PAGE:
It has become customary that tweens approaching the age of bar or bat mitzvah do a chesed project to mark the occasion. Some volunteer with nonprofits, while others choose to run their own projects to raise money for charity. For a pair of Israeli twin sisters, they decided to do a Chanukah toy drive for Yad L’Olim, a nonprofit founded by former MK Dov Lipman, that advocates for, and supports, olim, their families and world Jewry.
Leba and Eliana Hindin were both originally from Teaneck before their family moved to Israel and settled in Efrat. With their bat mitzvahs approaching, like many of their classmates they wanted to do a chesed project. With some help from their mother they learned about Yad L’Olim and its mission and decided to get involved.
“Starting our lives as b’not mitzvah with chesed was very important,” Eliana shared with The Jewish Link. “Our mother spoke with many organizations and we felt that this specific organization made the most sense. Yad L’Olim would help us actually interact with the people we were helping—although most of them spoke Ukrainian, so we tried our best to talk to them.” The reason many of them spoke Ukrainian is because Israel has seen a recent surge of immigrants from Ukraine due to the war. Yad L’Olim has been stepping up their efforts to help them get situated in their new homes. With their toy drive, the girls would be helping the children of these immigrants.
“It was very powerful to be able to actually meet the Ukrainian olim and hear their stories,” Eliana continued. “It was especially meaningful that we would be able to do something that would directly help children.”
For their project, the girls put collection boxes outside their home and at a toy store in a mall in Efrat. They also packed menorahs and candles at their bat mitzvah earlier this year, which were then given out at a Chanukah party along with the gifts for the children.
“At the Chanukah party, the children were able to choose the toys they wanted,” Leba shared. “The organizers told us that many of the families didn’t have a single toy and that the families left their homes in Ukraine with nothing, either because they planned to return a short while later or because they were only able to take very basic things. Now in Israel, the families had to choose between buying food, clothes or a toy.”
Thanks to their efforts, the girls and Yad L’Olim were able to donate over a hundred toys, a fact the girls are extremely proud of.
“My favorite part of the project was being there at the party and seeing how happy they were to be there and receive the gifts,” Leba continued. “There was a mother that said her kids moved here and go to school—they don’t know anyone or their language there—yet at the party they recognized some of their friends from Ukraine and were able to speak to them in their language: Ukrainian.”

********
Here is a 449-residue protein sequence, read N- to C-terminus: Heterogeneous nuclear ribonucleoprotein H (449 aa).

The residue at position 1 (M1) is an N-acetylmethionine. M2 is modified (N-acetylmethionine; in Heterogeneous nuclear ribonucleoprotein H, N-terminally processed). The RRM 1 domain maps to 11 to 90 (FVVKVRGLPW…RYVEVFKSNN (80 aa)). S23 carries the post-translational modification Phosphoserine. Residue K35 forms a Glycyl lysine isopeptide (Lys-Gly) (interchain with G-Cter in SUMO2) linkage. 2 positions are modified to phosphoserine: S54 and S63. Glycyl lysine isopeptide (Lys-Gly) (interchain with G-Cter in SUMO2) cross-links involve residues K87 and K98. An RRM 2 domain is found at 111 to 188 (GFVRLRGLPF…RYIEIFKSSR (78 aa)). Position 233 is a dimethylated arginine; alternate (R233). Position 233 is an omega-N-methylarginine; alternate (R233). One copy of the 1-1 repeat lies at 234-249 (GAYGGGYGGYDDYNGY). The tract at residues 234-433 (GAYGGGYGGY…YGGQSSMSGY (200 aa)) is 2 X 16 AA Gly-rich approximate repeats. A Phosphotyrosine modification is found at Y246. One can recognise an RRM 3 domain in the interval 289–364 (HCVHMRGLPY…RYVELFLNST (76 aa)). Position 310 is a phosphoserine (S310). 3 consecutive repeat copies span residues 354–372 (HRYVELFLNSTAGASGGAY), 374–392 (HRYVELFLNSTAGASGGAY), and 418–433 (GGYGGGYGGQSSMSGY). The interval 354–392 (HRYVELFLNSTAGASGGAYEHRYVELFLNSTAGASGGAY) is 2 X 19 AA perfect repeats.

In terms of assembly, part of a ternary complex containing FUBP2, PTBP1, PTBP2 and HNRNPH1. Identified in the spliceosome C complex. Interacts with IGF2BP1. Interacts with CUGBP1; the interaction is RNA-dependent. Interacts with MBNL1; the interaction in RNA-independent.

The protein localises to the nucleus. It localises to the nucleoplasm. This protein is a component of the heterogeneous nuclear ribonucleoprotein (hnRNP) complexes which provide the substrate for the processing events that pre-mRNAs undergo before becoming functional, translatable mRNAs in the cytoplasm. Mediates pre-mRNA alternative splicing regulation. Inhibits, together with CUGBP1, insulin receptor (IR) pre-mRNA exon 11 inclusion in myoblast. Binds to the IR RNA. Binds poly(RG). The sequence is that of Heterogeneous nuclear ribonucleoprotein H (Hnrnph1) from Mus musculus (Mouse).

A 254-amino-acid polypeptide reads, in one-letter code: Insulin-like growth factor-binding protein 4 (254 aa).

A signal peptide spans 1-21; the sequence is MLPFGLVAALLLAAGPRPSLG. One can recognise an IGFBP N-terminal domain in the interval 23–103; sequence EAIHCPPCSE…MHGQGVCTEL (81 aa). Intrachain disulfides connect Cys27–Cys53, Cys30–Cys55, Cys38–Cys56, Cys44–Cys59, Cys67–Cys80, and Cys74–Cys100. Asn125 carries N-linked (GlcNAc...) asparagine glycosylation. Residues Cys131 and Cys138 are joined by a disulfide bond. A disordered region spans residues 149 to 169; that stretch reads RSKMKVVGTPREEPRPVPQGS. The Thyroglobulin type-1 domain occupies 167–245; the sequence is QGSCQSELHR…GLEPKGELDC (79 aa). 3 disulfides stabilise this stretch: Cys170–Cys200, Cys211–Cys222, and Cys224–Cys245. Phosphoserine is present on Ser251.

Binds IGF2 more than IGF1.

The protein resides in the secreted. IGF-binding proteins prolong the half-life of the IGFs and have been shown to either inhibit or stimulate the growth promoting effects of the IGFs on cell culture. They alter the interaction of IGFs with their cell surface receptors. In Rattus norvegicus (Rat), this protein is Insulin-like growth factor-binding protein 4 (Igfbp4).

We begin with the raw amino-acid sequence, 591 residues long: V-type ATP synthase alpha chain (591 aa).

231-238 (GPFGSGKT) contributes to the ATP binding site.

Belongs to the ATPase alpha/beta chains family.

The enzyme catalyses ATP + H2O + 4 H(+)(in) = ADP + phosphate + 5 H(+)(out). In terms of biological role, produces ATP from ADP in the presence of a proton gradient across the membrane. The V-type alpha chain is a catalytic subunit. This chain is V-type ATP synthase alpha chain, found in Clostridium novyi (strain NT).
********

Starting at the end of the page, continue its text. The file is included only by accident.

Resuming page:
Ayala Laub is Yad L’Olim’s director of programming and organizational development. She was the girls’ point of contact for their toy drive, and is now hard at work on the organization’s various other programs.
“Yad L’Olim is focused on advocating for olim and world Jewry, offering education and assistance for olim throughout the world,” Laub shared. “We also offer workshops and personal assistance for everything that goes into moving to Israel. Whether it be visa trouble or issues with the healthcare situation, we are here to help.”
One of the programs Yad L’Olim runs is a shop full of basic supplies that immigrants can visit—everything is free and provided through donations. The shop is open daily, was created in response to the influx of Ukrainian refugees by Kelly Brin and Melissa Sussman and now services olim in need.
“We have clothes of every size and if we don’t have what you need, we’ll do what we can to get it,” Laub continued. “It’s heartbreaking, because many people are coming from war-torn countries. They had their whole lives there and are now waiting on line because they don’t have silverware for their kitchen.”
Yad L’Olim is able to help people through donations. Toy drives like the one the girls did helps, but Laub reports there is still plenty of work to be done.
“With so much instability in the world, people are really struggling,” Laub went on to say. “Israel is seeing more immigrants than it has in years, and many of them are falling on tough times. Every distribution day at the shop there are lines out the door. Some people even come three hours before the shop had opened. We can use any support anyone is willing to offer.”
Yad L’Olim is actively accepting donations to fund their various programs. If you would like to donate or learn more, you can visit their website, yadlolim.org. Additionally, you can email Laub at [email protected].
Adam Samuel is a journalist from Teaneck. He blogs at www.adamssoapbox.com.